As the Vice-President for Academic Affairs at a Christian college I have many opportunities to think about and to work on Christian education. In my time in this position, my definition of Christian education has been tweaked and massaged because there is always much to say and trying to narrow down the definition to something manageable can be a challenge.
Recognizing the challenge, here is my latest update: Christian education is the development of a robust Christian world and life view in the context of a soul-enriching community. Let me try to unpack that for you.
- A robust Christian world and life view: The heart of Christian higher education begins where all of life begins—the call to glorify and enjoy God. In Christian higher education we have the privilege of recognizing God’s glory, of responding to God’s glory, and of reflecting God’s glory. Since the imprint of His glory is on all that God has created (Psalm 19; Romans 1), all of creation reveals truth about Him. The statement, “All truth is God’s truth,” captures the idea that we can expect to find an intersection between the biblical worldview (Creation, Fall, Redemption, Consummation) and every arena of human endeavor. Specifically in education, the biblical world view will impact every discipline.
- In the context of a soul-enriching (community): Christian education is more than the mere communication of information. It is about whole-life transformation. Though this transformation is the work of the Holy Spirit, He often uses the means of people, institutions and circumstances to accomplish that transforming work. The goal is to see people flourish in all aspects of who they can be and to succeed in all that they are intentional about doing. They need an environment that is soul-enriching.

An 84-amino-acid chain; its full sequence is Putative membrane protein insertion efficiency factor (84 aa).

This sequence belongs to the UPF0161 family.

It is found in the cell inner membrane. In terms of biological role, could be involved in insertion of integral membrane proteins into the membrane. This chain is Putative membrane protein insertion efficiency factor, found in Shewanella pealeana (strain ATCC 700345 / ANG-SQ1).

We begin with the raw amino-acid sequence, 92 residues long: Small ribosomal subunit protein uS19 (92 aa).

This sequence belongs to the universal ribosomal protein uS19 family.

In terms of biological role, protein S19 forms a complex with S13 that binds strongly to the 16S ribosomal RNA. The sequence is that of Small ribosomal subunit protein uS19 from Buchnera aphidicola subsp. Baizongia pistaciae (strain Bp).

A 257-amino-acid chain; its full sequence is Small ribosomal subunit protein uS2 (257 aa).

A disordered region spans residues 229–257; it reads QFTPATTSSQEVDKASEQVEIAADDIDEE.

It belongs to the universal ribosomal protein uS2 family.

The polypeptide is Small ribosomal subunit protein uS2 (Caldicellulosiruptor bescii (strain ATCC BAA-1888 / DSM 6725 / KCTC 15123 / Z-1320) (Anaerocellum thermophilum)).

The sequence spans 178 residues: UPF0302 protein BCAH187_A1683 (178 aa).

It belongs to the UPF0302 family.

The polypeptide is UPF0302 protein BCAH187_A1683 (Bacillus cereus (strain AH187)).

- (In the context of a soul-enriching) community: Christian education is education in community. Though many things can be learned individually, full-orbed education takes place in a relational environment. That community may be as small as a home-school family or as large as a university. Significant relationships of student-to-student, student-to-faculty, and student-to-staff should form the networks of that community.
If I had to give a name to this kind of Christian education I might call it “Educational Discipleship.” It is the vision of a community of faith and scholarship. Sadly, many Christian institutions of higher education began with this vision but now it is merely a distant (and sometimes disdained) memory.
My own view is that this is the kind of institution that holds a key to hope for the future of our young people, the church and our culture.
What do you think?